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Combating Friction Blisters
Friction blisters remain the most common foot injury among athletes and non-athletes alike. Ironically, they also seem to be the least understood. A blister is formed by friction causing the top two layers of skin to rub together. The layers separate, and the space between fills with fluid—on the outside, it looks like a bubble. There are a lot of myths surrounding the prevention of blisters passed between doctors, coaches, trainers, and athletes, from dusting the foot with baby powder to stuffing a wad of lamb’s wool into your shoe. However, these tactics may not be as helpful as we’ve been lead to believe.
Protective cushioning agents such as moleskin, lamb’s wool, or specialized gel inserts can help minimize the friction needed to create a blister. However, these often wear out over time and could be rendered ineffective by a lot of vigorous activity. Athletic and medical tape seem to have the same problem. Technically, these methods do work, but if you’re going to be active for a long period of time, they may not be the best choice.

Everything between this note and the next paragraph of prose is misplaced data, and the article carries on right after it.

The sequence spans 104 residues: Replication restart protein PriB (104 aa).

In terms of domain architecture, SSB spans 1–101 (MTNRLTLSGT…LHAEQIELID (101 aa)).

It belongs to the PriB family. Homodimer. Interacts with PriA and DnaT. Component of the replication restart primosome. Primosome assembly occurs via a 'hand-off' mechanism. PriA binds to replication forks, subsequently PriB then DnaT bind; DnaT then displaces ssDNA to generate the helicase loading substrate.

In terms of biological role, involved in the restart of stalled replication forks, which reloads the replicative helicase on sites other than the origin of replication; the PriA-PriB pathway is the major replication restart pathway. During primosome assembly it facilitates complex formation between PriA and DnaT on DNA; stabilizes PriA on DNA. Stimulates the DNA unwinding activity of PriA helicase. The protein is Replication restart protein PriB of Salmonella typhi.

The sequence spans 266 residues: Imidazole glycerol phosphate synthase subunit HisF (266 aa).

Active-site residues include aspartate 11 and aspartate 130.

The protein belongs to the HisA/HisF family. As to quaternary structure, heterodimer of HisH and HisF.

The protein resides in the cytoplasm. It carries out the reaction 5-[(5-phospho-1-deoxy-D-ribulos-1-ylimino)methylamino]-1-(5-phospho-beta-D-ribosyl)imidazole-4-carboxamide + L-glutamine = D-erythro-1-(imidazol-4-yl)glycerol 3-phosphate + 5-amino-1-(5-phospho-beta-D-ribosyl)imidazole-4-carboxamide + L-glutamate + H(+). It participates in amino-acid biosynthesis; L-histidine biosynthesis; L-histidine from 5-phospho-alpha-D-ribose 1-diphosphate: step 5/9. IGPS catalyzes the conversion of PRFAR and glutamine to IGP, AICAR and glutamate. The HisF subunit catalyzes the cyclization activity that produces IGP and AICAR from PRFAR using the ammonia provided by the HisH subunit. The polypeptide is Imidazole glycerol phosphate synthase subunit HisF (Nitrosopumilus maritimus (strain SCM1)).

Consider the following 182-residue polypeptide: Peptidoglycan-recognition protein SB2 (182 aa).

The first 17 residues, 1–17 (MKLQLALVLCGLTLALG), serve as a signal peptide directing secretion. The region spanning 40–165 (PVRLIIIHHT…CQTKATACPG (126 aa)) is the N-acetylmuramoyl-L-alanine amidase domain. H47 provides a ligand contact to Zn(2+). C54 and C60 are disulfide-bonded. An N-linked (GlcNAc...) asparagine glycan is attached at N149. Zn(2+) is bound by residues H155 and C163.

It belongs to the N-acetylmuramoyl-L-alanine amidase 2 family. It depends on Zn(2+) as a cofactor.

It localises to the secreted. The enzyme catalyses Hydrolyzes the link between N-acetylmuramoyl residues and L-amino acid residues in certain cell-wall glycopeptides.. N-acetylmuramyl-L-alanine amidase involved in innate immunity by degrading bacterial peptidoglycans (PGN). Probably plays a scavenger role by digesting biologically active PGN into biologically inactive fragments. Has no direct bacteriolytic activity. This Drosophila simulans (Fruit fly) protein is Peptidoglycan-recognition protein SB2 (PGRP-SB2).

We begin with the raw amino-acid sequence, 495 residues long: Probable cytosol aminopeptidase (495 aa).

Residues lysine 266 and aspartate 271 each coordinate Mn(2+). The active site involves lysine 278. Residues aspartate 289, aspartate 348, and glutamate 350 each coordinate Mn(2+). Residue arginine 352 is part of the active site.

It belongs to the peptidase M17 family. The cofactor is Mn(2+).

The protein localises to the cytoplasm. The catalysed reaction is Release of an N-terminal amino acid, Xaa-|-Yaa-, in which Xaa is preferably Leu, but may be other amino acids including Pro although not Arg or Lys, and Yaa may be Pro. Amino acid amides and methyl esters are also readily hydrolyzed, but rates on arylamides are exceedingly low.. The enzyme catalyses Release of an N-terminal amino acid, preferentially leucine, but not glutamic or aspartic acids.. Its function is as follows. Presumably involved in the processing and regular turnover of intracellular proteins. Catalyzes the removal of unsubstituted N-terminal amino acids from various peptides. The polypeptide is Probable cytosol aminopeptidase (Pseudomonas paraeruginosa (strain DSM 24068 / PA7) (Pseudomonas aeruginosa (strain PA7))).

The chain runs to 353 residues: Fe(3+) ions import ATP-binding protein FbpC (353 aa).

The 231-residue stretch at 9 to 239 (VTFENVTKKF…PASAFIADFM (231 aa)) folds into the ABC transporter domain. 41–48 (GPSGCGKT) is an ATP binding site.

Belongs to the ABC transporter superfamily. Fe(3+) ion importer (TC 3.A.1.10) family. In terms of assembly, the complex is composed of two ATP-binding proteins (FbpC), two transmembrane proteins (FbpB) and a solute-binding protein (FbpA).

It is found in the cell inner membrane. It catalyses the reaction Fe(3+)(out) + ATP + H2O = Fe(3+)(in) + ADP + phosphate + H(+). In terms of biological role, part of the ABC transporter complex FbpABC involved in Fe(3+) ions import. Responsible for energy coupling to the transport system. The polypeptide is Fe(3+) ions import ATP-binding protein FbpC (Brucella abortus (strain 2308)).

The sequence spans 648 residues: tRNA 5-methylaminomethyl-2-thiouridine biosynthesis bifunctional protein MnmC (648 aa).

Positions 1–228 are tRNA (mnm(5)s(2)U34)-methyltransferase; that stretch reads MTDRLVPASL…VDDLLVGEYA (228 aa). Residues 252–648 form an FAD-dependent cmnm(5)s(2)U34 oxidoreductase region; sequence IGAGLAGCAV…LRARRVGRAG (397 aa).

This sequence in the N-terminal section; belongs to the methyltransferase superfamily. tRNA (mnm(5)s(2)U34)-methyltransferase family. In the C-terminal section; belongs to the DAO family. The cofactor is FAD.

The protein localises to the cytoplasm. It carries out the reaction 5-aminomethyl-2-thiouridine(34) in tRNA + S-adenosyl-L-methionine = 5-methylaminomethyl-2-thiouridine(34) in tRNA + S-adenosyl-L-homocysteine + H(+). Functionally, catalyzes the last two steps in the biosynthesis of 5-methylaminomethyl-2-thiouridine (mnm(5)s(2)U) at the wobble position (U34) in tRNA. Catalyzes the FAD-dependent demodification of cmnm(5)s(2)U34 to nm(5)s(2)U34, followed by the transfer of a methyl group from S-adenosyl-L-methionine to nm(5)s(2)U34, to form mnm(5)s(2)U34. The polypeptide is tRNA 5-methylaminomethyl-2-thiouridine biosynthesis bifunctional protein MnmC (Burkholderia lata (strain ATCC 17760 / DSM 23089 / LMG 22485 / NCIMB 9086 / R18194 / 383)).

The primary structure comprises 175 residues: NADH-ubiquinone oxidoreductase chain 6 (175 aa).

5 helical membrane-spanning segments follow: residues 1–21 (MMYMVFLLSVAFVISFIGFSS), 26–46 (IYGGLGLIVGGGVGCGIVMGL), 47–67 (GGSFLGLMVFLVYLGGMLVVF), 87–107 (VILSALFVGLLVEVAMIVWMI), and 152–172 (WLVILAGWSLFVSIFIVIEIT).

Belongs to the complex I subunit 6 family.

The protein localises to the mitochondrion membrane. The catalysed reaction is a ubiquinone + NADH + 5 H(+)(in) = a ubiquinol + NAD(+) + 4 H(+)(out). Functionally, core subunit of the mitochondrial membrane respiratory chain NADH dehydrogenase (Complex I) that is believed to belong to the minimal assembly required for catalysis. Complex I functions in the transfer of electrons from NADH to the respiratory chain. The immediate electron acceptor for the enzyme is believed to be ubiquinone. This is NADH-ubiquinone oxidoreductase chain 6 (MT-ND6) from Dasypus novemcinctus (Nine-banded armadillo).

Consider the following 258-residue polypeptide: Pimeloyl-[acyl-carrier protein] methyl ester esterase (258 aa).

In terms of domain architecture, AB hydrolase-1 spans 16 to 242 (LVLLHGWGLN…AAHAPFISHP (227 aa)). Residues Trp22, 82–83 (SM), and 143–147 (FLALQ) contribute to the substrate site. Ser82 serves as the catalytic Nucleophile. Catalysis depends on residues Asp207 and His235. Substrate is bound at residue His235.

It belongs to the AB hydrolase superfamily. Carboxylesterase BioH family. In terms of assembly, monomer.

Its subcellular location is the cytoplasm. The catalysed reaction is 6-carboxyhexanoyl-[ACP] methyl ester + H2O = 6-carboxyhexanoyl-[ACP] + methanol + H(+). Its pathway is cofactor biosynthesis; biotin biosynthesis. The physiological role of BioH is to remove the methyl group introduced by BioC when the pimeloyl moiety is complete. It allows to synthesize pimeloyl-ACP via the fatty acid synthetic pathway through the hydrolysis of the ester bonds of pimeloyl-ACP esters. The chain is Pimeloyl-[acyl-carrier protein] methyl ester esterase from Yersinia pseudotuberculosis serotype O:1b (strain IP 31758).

Lubricating agents are extremely popular, but they should only be used for shorter bursts of activity. Studies have shown that lubricants such as petroleum jelly will initially reduce friction, but over time will get absorbed by the skin and can actually increase the chance of blisters by up to 30%.
The best way to prevent blisters is by investing in proper footwear. The fit of your shoe is only part of the equation—finding the perfect fit can help you combat both friction blisters, muscle aches, foot injuries, and leg and back injuries. Your socks are just as important. Cotton socks are a big no-no as they absorb sweat, and due to the increased moisture, wind up causing blisters. Nylon socks or socks made from wicking fabrics are the best solutions. You can also double up on socks if one pair just doesn’t seem to be cutting it (just make sure you take this into consideration when fitting shoes!).
If you do wind up with a blister, even after all the preventive measures you’ve taken, remember not to pop the top! This can increase your chance of infection. Instead, take a sterilized needle and poke it into the side in several spots. Be sure to rub on some antibiotic ointment when you’re done and cover the blister with gauze or a band-aid to protect it.
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